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Free guided biodiversity walks for the community will accompany the unveiling of an art installation made from hundreds of recycled plastic bottles in bushland near the Old Settlement from 2pm Sunday, October 15.

Titled “Insidious”, the installation is 150m long with hundreds of trumpet-like flowers made from recycled plastic drink bottles, and is designed to boost awareness about the insidious nature of invasive weeds as well as the impact of plastics.

Artists Heloise Roberts and Moira Fearby are spearheading the project but they had a helping hand from the community earlier this month, when dozens of locals, visitors, families and children attended workshops to make hundreds of the plastic “flowers” for the piece.

Now, the dramatic sculpture is being installed in bushland alongside Barrett Street Trail on the banks of the Margaret River, where it will creep through the understorey and up a karri tree, mimicking a real-life weed. It will be accompanied by signage, information and a QR code which links to a weed identification guide that can be downloaded by walkers or cyclists in the reserve.

Sunday’s community event from 2pm will be the official unveiling of the installation with everyone welcome, including free tea and scones provided by the Margaret River and Districts Historical Society. Follow the signs where the Barrett St Reserve meets the Old Settlement. There will be a short presentation followed by a guided biodiversity and weed identification walk run by Nature Conservation Margaret River Region’s biodiversity officer Mike Griffiths.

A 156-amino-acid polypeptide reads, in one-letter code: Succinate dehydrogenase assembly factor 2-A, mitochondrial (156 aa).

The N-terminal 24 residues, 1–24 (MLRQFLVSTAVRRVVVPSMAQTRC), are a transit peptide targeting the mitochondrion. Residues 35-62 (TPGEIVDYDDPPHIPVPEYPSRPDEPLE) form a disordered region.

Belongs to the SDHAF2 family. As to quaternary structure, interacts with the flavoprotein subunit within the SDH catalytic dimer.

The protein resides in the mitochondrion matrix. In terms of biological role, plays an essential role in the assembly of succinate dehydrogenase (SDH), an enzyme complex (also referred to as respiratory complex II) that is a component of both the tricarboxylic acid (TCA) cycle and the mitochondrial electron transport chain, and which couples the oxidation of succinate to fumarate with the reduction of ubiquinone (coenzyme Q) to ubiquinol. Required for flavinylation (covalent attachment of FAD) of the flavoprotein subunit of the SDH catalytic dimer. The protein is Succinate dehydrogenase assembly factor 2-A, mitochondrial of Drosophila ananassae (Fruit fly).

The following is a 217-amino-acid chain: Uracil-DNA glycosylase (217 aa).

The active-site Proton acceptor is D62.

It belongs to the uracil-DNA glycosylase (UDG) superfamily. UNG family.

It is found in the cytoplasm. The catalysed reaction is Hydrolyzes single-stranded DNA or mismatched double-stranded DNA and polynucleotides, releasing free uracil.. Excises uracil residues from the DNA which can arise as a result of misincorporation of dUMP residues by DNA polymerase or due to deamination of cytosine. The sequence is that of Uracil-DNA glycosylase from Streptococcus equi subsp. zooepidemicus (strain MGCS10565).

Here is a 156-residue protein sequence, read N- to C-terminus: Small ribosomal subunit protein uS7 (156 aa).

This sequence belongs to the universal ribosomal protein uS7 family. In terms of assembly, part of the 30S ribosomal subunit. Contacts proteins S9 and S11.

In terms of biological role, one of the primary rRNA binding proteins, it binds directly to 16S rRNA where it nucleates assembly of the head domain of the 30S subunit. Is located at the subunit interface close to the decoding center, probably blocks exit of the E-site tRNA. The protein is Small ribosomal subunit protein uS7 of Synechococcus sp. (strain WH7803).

Artist Moira Fearby said it was fantastic working with the community to create the art piece and raise awareness about the impact of weeds. “It’s going to look fantastic and make a great environmental statement. Suddenly it’s there in your face and has maximum impact. As part of the sculpture, we’ll also be using the different weeds that are found there, so the community can start to identify them.”

Insidious was the brainchild of Friends of Barrett Street Reserve volunteers Maureen Munro and Peta Goodwin, who successfully applied for a Shire of Augusta Margaret River grant. “Weeds aren’t a sexy topic but the fact is they have a huge impact on the environment, outcompeting native species and reducing habitat for wildlife,” says Maureen. “The weed identification guide highlights five key weed species in the reserve. Many of them are garden escapees and we’re hoping everyone in the community can learn to identify and help stop the spread.” The key weeds include Sweet Pittosporum, bleeding heart, asperagus fern, vinca or blue periwinkle, and pandorea pandorana which is also known as wonga vine.

Insidious will remain in place for several months complete with information and signage, while local schools are also invited to visit the installation.

Nature Conservation general manager Drew McKenzie said he was excited by the collaboration because “invasive weeds are one of the biggest threats to our native flora, and they have a huge impact on native animals through habitat loss”. “We’re hoping this art installation will be a powerful way to spread that message,” he said.